Words such as may, anticipate, estimate, expects, projects, intends, plans, believes and words and terms of similar substance used in connection with any discussion of future operating or financial performance, are intended to identify forward-looking statements. All forward-looking statements are management’s present expectations of future events and are subject to a number of risks and uncertainties that could cause actual results to differ materially from those described in the forward-looking statements. These risks and uncertainties include, among other things: our inability to further identify, develop and achieve commercial success for new products and technologies; the possibility of delays in the research and development necessary to select drug development candidates and delays in clinical trials; the risk that clinical trials may not result in marketable products; the risk that we may be unable to obtain additional capital through strategic collaborations, licensing, issuance of convertible debt securities or equity financing in order to continue our research and development programs as well as secure regulatory approval of and market our drug candidates; our dependence upon pharmaceutical and biotechnology collaborations; the levels and timing of payments under our collaborative agreements; uncertainties about our ability to obtain new corporate collaborations and acquire new technologies on satisfactory terms, if at all; the development of competing products; our ability to protect our proprietary technologies; patent-infringement claims; and risks of new, changing and competitive technologies and regulations in the United States and internationally. Please also see the discussion of risks and uncertainties under Item 1A. Risk Factors Factors That May Affect Our Business and Results of Operations in this Annual Report on Form 10-K.

In light of these assumptions, risks and uncertainties, the results and events discussed in the forward-looking statements contained in this Annual Report on Form 10-K or in any document incorporated by reference might not occur. Stockholders are cautioned not to place undue reliance on the forward-looking statements, which speak only as of the date of this Annual Report on Form 10-K or the date of the document incorporated by reference in this Annual Report on Form 10-K, as applicable. We are not under any obligation, and we expressly disclaim any obligation, to update or alter any forward-looking statements, whether as a result of new information, future events or otherwise except as may be required by applicable law. All subsequent forward-looking statements attributable to the Company or to any person acting on our behalf are expressly qualified in their entirety by the cautionary statements contained or referred to in this section.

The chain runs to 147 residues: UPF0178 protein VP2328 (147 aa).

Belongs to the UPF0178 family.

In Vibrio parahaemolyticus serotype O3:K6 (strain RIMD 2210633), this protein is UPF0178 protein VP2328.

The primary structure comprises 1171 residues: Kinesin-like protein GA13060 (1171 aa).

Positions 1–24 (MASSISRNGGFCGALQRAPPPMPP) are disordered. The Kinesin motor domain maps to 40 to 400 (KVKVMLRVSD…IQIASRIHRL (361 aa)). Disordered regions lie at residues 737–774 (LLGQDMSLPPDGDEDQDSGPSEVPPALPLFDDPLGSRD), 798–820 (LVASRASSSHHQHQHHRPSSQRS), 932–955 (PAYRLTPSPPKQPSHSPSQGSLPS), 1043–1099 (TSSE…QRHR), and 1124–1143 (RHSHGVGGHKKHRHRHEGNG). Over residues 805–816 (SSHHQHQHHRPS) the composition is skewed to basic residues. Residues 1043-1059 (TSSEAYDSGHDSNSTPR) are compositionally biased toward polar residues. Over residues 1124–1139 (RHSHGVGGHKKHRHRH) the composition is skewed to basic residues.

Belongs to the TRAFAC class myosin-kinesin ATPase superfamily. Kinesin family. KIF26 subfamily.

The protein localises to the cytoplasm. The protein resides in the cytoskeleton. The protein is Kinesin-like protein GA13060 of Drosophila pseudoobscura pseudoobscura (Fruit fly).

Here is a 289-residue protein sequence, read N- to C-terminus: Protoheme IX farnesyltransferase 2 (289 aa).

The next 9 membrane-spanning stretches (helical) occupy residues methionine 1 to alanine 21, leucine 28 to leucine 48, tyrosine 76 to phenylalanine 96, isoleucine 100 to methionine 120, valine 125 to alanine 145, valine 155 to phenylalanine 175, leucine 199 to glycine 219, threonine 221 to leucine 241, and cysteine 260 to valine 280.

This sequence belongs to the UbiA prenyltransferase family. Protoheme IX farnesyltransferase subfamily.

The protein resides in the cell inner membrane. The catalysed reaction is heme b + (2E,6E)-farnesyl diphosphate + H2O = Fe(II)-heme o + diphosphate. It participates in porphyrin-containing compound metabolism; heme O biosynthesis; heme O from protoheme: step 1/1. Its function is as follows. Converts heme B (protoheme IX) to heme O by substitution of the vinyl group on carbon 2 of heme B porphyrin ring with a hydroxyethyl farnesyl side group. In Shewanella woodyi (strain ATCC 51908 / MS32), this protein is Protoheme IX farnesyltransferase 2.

Overview

We are a clinical-stage biopharmaceutical company developing monoclonal antibody-based products for the targeted treatment of cancer, autoimmune and other serious diseases. We believe that each of our antibodies has therapeutic potential either when administered as a naked antibody or when conjugated with chemotherapeutics, therapeutic radioisotopes (radiolabeled), cytokines or other toxins to create unique and potentially more effective treatment options. The attachment of various compounds to antibodies is intended to allow the delivery of these therapeutic agents to tumor sites with better specificity than conventional chemotherapy or radiation therapy approaches. This treatment method is designed to reduce the total exposure of the patient to the therapeutic agents, which ideally minimizes debilitating side effects. We are currently prioritizing our efforts on antibodies conjugated with drugs.